Chief Medical Investigator, Medical Examiner Division, Seattle-King County Department of Public Health, Seattle, WA
(Received 15 June 1992; accepted 20 September 1992)
This report analyzes the dynamics that influence the reporting and handling of missing and unidentified persons and reviews the current capability of the National Crime Information Center (NCIC) Computer to provide accurate matches. Since its inception investigators have become aware of many problems with the missing and unidentified person component of NCIC. Major problems stem from lack of compliance by investigating agencies regarding information entered into the NCIC database and failures of the system itself. The major compliance issue is the low number of dental records that accompany missing entries (1.91% nationwide). Multiple remedies for these problems are offered. Law enforcement needs to establish sound operating procedures for handling missing persons, educate its users, and improve the quality of data entered into the system. Medical examiners and coroners would benefit from better terminal access to missing and unidentified person data. Both law enforcement and death investigation agencies should periodically validate their entries into the system. The NCIC system would be further improved if entry forms were refined to eliminate subjective choices. A system for evaluating the utility of the NCIC system should be implemented. Above all, changes are needed to increase the ability the NCIC system to achieve matches between unidentified and missing persons.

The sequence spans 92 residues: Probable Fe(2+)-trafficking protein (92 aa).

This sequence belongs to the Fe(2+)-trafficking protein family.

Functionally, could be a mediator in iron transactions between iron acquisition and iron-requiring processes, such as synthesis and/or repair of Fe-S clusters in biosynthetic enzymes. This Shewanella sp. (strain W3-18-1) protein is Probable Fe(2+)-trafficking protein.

Paper ID: JFS13417J